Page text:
Adhesives Magazine

Ask Dr. Dave

February 1, 2012
Adhesive and sealant troubleshooting tips from Dr. Dave Dunn.

Question: We manufacture high-value agricultural/industrial buildings using pre-cast concrete walls, and need to seal fairly large gaps between the wall sections to achieve rigidity, maximum weatherability, and water resistance. What sort of sealant would you recommend for this application?

Answer: The usual type of sealant for this application is a silicone, polyurethane or a silyl-terminated polyether sealant. However, I would also suggest that you consider a flexible two-component epoxy adhesive or sealant. Concrete does not expand or contract very much with temperature changes, and you do not really need a sealant with high flexibility.

The advantage of using an epoxy would be very high adhesion to the concrete (usually exceeding the strength of the concrete), excellent gap filling and abrasion resistance, and outstanding weatherability (although you may see some fading of color due to UV light). This type of epoxy is commonly used for sealing expansion joints in concrete floors.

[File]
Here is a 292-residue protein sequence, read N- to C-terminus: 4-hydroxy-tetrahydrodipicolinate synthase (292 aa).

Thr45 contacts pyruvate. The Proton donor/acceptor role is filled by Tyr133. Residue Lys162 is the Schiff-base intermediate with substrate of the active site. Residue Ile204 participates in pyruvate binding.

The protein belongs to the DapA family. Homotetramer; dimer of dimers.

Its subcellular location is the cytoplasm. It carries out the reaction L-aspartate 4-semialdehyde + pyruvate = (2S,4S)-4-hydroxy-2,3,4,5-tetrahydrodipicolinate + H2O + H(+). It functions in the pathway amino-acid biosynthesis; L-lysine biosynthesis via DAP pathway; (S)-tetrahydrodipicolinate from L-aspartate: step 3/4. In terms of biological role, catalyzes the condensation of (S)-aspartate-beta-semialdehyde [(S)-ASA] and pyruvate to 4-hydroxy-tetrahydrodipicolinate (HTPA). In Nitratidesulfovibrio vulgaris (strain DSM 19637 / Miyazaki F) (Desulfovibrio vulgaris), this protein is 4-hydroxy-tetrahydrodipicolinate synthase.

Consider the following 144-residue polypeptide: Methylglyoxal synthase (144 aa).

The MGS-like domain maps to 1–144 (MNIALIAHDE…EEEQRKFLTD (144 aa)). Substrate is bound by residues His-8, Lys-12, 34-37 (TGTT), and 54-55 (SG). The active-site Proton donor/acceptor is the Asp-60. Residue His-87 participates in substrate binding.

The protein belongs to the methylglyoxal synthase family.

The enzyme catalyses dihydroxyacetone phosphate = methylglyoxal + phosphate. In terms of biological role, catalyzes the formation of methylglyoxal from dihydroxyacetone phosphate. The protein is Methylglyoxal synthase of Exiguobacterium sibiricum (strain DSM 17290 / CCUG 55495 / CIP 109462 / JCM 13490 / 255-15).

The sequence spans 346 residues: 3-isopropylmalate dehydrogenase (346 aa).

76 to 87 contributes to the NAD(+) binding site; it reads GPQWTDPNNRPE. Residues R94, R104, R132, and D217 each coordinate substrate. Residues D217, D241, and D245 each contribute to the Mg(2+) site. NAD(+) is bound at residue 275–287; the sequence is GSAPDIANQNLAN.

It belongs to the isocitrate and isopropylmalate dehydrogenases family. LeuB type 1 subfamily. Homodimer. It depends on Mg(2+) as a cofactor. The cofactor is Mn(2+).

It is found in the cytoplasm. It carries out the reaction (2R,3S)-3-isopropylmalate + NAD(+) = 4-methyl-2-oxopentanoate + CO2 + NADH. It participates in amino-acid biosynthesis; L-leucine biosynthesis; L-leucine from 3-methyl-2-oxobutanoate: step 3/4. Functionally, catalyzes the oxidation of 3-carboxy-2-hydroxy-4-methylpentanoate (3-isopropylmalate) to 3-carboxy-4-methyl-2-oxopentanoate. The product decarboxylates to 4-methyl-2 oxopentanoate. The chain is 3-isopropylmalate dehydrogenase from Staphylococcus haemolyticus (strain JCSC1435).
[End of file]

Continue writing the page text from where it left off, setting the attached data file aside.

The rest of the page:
Question: We need to assemble a large quantity of a consumer product and need to bond an aluminum film to 3/8-in.-thick glass. Should we use an epoxy adhesive?

Answer: A two-component epoxy would probably work well for this application but would require equipment for mixing and clamping of the components until the adhesive has fixtured. A single-component, heat-cured epoxy is another alternative, but it would require ovens for curing.

This type of application sounds ideal for a UV- or light-cured acrylic adhesive that can be cured by irradiating through the glass. Full bond strength can be achieved in a few seconds. These adhesives are expensive and require lamps for the irradiation, but the increase in productivity is tremendous.

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